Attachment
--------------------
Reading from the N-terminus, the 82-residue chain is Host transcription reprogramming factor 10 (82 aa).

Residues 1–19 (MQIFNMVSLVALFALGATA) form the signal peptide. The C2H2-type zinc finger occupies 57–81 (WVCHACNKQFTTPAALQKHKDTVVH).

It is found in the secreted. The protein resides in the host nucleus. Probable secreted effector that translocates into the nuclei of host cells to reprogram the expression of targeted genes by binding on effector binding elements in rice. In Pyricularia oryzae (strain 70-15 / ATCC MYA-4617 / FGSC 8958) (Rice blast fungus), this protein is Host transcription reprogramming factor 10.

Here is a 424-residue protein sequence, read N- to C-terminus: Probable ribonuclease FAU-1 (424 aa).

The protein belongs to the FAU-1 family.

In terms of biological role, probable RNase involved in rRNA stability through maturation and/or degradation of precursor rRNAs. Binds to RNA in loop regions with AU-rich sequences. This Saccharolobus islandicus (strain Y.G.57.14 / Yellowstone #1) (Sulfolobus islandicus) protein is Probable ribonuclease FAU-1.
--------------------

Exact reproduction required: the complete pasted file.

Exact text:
Reading from the N-terminus, the 82-residue chain is Host transcription reprogramming factor 10 (82 aa).

Residues 1–19 (MQIFNMVSLVALFALGATA) form the signal peptide. The C2H2-type zinc finger occupies 57–81 (WVCHACNKQFTTPAALQKHKDTVVH).

It is found in the secreted. The protein resides in the host nucleus. Probable secreted effector that translocates into the nuclei of host cells to reprogram the expression of targeted genes by binding on effector binding elements in rice. In Pyricularia oryzae (strain 70-15 / ATCC MYA-4617 / FGSC 8958) (Rice blast fungus), this protein is Host transcription reprogramming factor 10.

Here is a 424-residue protein sequence, read N- to C-terminus: Probable ribonuclease FAU-1 (424 aa).

The protein belongs to the FAU-1 family.

In terms of biological role, probable RNase involved in rRNA stability through maturation and/or degradation of precursor rRNAs. Binds to RNA in loop regions with AU-rich sequences. This Saccharolobus islandicus (strain Y.G.57.14 / Yellowstone #1) (Sulfolobus islandicus) protein is Probable ribonuclease FAU-1.